A conservative Anglican leader stated that Archbishop of Canterbury Justin Welby's recent comments on evangelism are "half-right."
At an interfaith event held in London earlier this month, the head of the 88 million-member Anglican Communion drew a line between evangelism and proselytizing by saying: "I draw the line in terms of respect for the other; in starting by listening before you speak; in terms of love that is unconditional and not conditional to one iota, to one single element on how the person responds to your own declaration of faith; and of not speaking about faith unless you are asked about faith," said Welby, according to the Telegraph.
"I draw a pretty sharp line, it is all based around loving the person you are dealing with which means you seek their wellbeing and you respect their identity and their integrity."
The Most. Rev. Foley Beach, Archbishop and Primate of the Anglican Church in North America, told The Christian Post that Welby "has it half-right."
"Jesus said to go and proclaim the Gospel to all creation. Unless one speaks up, how will the other hear the best news one could ever hear?" said Beach.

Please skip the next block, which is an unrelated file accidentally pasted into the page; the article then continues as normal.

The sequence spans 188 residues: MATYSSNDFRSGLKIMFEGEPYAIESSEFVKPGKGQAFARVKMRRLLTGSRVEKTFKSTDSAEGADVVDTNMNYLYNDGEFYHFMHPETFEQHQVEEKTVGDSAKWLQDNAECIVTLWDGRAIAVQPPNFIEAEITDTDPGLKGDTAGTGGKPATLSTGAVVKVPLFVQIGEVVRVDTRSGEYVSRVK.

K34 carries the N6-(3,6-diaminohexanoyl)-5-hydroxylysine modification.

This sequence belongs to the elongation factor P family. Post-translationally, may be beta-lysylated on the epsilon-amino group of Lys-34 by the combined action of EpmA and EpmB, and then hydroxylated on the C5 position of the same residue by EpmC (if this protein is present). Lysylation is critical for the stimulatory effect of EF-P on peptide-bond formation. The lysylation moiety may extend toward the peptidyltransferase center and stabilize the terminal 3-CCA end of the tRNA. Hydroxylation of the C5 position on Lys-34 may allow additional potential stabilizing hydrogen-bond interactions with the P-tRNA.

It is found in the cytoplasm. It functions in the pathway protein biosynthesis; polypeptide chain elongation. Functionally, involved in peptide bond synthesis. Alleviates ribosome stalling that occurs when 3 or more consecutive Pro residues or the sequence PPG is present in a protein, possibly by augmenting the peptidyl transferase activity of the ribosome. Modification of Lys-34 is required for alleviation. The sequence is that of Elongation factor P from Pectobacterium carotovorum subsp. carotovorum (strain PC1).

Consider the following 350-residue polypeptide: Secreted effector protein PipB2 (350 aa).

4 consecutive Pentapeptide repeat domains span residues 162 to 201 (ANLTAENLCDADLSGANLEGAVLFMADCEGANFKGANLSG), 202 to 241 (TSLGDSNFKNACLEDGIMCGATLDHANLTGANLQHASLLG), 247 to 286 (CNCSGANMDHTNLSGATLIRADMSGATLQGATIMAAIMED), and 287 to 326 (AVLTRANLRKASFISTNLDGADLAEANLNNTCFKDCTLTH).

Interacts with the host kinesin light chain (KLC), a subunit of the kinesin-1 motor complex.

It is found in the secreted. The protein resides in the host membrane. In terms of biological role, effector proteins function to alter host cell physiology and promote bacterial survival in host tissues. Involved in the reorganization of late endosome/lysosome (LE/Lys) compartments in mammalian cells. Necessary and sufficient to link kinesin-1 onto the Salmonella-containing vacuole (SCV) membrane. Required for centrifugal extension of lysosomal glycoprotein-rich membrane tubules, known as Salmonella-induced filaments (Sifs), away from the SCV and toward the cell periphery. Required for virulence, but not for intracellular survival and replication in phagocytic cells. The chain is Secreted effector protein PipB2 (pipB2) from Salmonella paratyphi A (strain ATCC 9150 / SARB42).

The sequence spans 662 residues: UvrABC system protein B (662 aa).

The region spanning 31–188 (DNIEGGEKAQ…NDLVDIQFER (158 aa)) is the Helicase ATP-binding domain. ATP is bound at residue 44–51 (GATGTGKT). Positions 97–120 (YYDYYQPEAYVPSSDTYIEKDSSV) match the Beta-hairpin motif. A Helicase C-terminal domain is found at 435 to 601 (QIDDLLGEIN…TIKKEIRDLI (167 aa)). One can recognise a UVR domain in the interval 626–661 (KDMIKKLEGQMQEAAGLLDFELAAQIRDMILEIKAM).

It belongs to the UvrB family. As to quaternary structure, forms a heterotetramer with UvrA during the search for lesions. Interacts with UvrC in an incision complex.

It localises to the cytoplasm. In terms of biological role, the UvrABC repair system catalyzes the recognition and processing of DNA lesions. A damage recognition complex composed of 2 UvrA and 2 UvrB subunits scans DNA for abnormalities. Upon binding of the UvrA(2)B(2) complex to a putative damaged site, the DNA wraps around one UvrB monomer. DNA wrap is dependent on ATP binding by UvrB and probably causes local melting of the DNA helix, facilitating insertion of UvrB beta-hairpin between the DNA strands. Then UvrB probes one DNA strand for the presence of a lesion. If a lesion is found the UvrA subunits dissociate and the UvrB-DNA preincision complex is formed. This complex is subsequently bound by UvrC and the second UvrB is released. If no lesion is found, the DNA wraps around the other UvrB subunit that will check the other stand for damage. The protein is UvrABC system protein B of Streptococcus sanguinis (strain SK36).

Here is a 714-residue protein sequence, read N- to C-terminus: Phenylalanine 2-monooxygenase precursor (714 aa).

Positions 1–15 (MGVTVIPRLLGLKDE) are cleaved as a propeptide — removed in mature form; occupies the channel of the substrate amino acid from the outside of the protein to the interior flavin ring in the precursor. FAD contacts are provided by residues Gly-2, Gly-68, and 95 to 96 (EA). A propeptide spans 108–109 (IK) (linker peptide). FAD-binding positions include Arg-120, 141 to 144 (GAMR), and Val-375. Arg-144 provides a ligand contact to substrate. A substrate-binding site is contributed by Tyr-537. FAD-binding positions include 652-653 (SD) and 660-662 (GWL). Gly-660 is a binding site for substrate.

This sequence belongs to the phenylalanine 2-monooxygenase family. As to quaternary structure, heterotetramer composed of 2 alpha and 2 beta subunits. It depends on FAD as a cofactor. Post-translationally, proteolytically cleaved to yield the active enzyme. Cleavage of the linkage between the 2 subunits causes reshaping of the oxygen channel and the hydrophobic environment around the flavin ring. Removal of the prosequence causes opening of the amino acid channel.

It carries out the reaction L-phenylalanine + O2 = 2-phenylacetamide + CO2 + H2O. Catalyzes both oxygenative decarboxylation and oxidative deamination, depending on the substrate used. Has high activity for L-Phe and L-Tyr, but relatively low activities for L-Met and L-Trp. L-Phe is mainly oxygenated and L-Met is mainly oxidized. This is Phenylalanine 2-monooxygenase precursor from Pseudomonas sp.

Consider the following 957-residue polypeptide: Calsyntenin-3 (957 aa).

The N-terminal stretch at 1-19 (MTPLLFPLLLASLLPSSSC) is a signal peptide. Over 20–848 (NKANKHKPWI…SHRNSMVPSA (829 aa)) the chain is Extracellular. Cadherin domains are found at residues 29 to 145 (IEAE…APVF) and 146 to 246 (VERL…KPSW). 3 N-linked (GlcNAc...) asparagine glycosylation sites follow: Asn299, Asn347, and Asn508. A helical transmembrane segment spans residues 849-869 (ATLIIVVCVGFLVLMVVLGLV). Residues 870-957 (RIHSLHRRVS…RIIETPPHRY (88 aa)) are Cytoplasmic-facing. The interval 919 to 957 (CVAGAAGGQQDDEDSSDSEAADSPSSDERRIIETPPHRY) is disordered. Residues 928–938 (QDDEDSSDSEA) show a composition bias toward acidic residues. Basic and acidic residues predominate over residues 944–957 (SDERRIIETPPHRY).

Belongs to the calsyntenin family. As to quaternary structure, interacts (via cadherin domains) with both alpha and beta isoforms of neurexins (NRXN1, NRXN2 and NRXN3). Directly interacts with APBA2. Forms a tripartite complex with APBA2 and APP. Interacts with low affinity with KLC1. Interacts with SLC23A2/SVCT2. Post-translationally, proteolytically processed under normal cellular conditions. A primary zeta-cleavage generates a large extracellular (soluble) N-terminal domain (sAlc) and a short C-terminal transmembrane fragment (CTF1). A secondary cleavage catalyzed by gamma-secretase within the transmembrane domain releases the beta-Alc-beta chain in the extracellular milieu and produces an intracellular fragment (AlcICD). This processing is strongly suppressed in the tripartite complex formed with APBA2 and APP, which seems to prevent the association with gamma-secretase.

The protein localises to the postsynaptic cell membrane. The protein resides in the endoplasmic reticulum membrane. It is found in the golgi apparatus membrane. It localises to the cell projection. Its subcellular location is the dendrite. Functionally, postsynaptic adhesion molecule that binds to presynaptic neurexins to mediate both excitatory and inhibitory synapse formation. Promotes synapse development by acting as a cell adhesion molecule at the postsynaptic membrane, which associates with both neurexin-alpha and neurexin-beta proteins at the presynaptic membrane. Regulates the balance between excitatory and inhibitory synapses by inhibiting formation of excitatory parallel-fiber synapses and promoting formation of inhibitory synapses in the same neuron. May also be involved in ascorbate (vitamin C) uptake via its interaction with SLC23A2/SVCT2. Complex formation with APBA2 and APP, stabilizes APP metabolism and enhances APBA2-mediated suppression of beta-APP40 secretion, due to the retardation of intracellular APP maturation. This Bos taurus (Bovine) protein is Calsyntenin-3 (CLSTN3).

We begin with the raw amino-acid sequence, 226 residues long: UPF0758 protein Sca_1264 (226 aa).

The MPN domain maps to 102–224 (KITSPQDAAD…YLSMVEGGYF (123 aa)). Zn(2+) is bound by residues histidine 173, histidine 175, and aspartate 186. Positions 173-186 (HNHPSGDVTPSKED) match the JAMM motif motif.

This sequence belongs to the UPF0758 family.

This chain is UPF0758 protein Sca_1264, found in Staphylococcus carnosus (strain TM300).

"If you have the cure for cancer, how could you keep quiet about it? You would want everyone to know! We cannot keep quiet about Jesus Christ!"
The ACNA leader also told CP that his sentiment was echoed in 1 Peter Chapter 3, which reads, in part, "Reverence Christ as Lord. Always be ready to give an account for the hope that is in you, yet with gentleness and respect."
"The scriptures encourage us to share the Good News of Jesus, but in a respectful and loving way. The truth is that sometimes the most loving thing someone needs to hear is something they don't want to hear, or something they don't even know to ask about," continued Beach.
Unanimously elected to the position of Archbishop in 2013, Welby is seen by many within the Anglican Communion to be more evangelical than his predecessor.
Welby's comments on the difference between evangelism and proselytizing and when a Christian should share their faith comes after the archbishop oversaw a prayer campaign for evangelism.
Known as the "Thy Kingdom Come" campaign, the prayer effort was coordinated by the Church of England in advance of Pentecost Sunday.
In an interview with Premier published earlier this month, Welby stressed that congregations should do more to share their faith with those outside of the Church.
"Any church that leaves things to the 'professionals' is committing missionary suicide basically," stated Welby. "The responsibility of demonstrating in word and works the love of Jesus Christ, in a way that is deeply attractive is the responsibility of every single Christian. Always. Everywhere."